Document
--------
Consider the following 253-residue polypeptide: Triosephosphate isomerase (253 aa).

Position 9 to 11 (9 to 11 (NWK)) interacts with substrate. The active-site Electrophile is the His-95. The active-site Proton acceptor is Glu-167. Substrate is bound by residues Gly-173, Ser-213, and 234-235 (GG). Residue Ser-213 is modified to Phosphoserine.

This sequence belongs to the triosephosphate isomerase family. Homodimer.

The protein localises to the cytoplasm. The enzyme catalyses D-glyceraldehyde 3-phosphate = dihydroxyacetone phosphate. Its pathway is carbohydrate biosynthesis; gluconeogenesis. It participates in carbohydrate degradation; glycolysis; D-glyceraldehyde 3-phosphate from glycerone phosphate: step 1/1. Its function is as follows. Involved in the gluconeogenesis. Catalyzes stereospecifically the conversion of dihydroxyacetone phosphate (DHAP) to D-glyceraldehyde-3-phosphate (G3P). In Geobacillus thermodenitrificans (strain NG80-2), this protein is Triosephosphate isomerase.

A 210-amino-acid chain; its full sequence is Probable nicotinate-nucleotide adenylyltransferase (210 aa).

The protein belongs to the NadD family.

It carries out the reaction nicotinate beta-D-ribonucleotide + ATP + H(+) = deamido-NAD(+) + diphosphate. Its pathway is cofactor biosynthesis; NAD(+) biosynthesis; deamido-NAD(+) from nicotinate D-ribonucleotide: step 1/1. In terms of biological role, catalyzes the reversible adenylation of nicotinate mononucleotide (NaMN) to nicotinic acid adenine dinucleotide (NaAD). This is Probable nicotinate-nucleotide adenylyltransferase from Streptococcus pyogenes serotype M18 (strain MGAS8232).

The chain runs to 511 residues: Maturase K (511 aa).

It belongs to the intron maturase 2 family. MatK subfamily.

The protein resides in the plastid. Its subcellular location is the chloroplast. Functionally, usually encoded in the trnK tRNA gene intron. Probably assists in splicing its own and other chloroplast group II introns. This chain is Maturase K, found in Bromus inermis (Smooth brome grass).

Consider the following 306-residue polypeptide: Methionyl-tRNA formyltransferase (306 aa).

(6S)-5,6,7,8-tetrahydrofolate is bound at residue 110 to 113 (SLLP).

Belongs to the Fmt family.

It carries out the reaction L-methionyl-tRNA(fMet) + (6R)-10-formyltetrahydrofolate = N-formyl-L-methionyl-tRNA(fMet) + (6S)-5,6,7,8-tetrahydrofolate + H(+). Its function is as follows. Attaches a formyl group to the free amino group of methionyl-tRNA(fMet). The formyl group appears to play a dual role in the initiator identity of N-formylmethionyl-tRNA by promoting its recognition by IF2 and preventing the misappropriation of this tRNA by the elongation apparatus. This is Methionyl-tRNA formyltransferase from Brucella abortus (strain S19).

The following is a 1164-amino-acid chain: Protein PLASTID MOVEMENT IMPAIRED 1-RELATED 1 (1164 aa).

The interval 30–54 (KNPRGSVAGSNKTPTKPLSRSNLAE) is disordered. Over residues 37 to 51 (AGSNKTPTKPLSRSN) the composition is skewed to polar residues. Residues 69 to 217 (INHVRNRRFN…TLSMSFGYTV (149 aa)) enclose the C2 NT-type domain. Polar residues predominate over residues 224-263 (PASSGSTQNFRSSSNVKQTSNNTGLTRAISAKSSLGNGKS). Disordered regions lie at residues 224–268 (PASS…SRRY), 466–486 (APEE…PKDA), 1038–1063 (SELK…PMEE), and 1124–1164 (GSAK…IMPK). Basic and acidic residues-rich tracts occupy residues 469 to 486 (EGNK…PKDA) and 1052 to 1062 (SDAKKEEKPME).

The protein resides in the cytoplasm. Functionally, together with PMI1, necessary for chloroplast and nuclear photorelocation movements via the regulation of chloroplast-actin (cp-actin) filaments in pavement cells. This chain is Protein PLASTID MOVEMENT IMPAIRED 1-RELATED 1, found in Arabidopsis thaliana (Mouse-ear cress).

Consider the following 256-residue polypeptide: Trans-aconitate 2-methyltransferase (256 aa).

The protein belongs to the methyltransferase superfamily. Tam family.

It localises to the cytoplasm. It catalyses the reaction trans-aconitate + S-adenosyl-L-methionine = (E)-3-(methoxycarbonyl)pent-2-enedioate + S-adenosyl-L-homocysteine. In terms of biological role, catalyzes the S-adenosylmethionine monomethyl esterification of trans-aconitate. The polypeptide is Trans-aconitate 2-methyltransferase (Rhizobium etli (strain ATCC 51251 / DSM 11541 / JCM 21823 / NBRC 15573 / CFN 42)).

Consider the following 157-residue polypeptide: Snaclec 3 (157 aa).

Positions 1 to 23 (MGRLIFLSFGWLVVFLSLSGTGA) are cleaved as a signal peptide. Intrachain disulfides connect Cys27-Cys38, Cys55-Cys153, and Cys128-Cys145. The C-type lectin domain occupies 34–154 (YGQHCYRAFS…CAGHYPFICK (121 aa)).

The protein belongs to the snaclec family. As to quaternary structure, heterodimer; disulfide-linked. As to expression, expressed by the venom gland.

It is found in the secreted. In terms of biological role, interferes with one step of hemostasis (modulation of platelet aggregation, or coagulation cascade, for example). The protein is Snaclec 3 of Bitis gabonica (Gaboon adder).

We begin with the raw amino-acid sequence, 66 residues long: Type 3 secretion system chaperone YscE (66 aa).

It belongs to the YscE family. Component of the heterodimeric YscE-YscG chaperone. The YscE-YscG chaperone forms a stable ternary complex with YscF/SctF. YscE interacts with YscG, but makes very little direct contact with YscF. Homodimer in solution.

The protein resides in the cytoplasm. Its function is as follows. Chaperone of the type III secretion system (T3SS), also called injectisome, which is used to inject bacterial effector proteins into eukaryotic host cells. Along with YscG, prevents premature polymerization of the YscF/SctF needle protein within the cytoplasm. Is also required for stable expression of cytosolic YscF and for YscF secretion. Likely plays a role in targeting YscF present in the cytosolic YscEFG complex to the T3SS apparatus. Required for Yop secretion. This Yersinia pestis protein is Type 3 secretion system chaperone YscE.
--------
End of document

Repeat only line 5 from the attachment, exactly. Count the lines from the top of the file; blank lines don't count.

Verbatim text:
A 210-amino-acid chain; its full sequence is Probable nicotinate-nucleotide adenylyltransferase (210 aa).